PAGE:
gelistic ministries (wdth further ministerial training at the SDA 
Theological Seminary of Andrews University), and to the Military 
Chaplaincy. BIBLICAL LANGUAGES as an area offers a minor 
which includes Greek and Hebrew. 

A guide to the specialty areas of full-time teachers in the de- 
partment is as follows: 

Lavender (Old Testament Studies) 

Melancon (New Testament Studies) 

Pitt (Systematic Theology) 

Reaves (Homiletics and Urban Ministry) 



DEPARTMliNTS OF INSTRUCTION 155 

Rogers (Biblical Languages) 

Wright (Pastoral Ministry) 

Because of the large number of persons preparing for the 
pastoral/evangelistic ministry and the variety of new areas within 
the church for religious services, IT IS STRONGLY RECOM- 
MENDED THAT EVERY STUDENT IN THEOLOGY HAVE 
ALSO A DOUBLE (or SECOND) MAJOR in which case no 
MINOR is required. Such a student also takes a shorter list of 
"COGNATE" classes. 

The entire mosaic of courses in this division is designed to 
develop within the student a deep appreciation for the importance 
of the Bible in determining the true philosophy of life, to encourage 
the application of the teachings of Jesus Christ to the problems of 
our day, and to provide training for students who desire to serve the 
church and humanity. 

A two-year BIBLE WORKER INSTRUCTOR course for which 
the student receives an Associate Degree Diploma is described in 
the present Bulletin on page 157 under the heading ASSOCIATE 
IN ARTS DEGREE IN BIBLE WORKER INSTRUCTORSHIP. 

The person who is studying for the four-year BACHELOR OF 
ARTS Degree must be certain to fulfill the following curriculum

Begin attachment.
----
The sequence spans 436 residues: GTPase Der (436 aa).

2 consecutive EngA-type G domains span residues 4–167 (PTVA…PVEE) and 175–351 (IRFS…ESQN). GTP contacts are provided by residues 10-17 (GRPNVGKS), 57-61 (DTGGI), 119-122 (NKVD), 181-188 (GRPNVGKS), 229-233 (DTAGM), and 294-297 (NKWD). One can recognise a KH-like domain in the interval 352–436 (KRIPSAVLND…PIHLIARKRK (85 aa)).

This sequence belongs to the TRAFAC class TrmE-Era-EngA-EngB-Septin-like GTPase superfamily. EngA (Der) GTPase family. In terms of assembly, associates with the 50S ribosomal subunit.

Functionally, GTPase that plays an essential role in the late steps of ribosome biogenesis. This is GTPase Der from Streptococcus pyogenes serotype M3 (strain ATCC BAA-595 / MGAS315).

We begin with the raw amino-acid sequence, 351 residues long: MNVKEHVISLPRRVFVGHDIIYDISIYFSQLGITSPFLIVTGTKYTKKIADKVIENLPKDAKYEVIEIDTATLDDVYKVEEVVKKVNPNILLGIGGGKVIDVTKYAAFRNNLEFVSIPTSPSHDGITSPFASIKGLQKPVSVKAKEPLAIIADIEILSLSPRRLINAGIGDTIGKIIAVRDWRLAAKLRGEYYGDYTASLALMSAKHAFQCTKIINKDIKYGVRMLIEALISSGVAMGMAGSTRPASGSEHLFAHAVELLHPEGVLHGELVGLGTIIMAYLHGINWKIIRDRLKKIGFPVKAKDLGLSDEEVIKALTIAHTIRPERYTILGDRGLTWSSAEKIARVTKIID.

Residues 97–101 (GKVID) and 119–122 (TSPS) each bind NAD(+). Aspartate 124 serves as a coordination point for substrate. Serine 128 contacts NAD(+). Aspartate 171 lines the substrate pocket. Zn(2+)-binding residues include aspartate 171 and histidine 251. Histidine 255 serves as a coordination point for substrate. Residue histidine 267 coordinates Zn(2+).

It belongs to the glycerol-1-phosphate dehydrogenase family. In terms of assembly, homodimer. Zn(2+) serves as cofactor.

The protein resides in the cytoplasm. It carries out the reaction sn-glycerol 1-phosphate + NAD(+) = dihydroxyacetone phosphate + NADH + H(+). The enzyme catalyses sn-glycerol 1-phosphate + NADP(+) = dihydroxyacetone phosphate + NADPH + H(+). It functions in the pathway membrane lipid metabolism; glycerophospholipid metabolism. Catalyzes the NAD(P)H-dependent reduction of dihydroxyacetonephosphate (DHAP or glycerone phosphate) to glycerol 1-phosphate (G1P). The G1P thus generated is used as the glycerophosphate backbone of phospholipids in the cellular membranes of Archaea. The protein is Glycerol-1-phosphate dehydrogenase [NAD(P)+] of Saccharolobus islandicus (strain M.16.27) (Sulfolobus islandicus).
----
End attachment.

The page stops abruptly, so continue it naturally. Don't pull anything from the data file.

requirements for graduation: 

L Courses in the MAJOR and required COGNATES. 

2. Courses in the BASIC REQUIREMENTS or GENERAL 
EDUCATION. 

3. Courses in the MINOR. 

4. No grade below "C" may apply toward the major or minor. 

BACHELOR OF ARTS IN RELIGION 

COURSE REQUIREMENTS 

MAJOR (Religion) 

RE 111 (Life and Teachings of Jesus) _ 4 hours 

RE 301-302 (Old Testament Prophets) „ 3-3 hours 

RE 311 (Prophetic Interpretation - Daniel) _ 4 hours 

RE 312 (Prophetic Interpretation - Revelation) ..._ 4 hours 

RE 321 (Homiletics) „ 3 hours 

RE 323 (The Work of the Bible Instructor) 4 hours 

RE 331 (The Gift of Prophecy) „ _ 4 hours 

RE 425 (Christian Literatiu-e Salesmanship) > „ 2 hours 

RE 441 (Bible Manuscripts) _ „.„ 2 hours 

RE 451 (Contemporary Theology) 4 hours 

Electives (Any two of the three: RE 201, RE 202, RE 412) 8 hours 

46 hours 



156 Oakwood College 

Required COGNATES: 

Modem Languages — . 12 hours 

CO 201 (Fundamentals of Speech) 4 hours 

ED 301 (Methods in Teaching Bible in the Elementary School) 2 hours 

HI 314 (Denominational [SDA] History) 4 hours 

22 hours 
MINOR (Field to be chosen) 28-32 hours 

BACHELOR OF ARTS IN THEOLOGY 

COURSE REQUIREMENTS 

MAJOR (Theology) 

RE 111 (Life and Teachings of Jesus) - 4 hours 

RE 301-302 (Old Testament Prophets) 3-3 hours 

RE 311 (Prophetic Interpretation - Daniel) 4 hours 

RE 312 (Prophetic Interpretation - Revelation) 4 hours 

RE 321-322 (Homiletics and Preaching) 3-3 hours 

RE 331 (The Gift of Prophecy) 4 hours 

RE 423 (Pastoral Ministry) 2 hours 

RE 424 (Public Evangelism) 2 hours 

RE 426 (Pastoral Stewardship) 2 hours 

RE 441 (Bible Manuscripts) ..._ 2 hours 

RE 451 (Contemporary Theology) _ 4 hours 

Electives (Any one of the three: RE 201, RE 202, RE 412) 4 hours 

44 hours 
Required COGNATES: 

BL 201-202-203 (Beginning New Testament Greek) 4-4-4 hours 

BL 301-302 (Intermediate New Testament Greek) „ 4-4 hours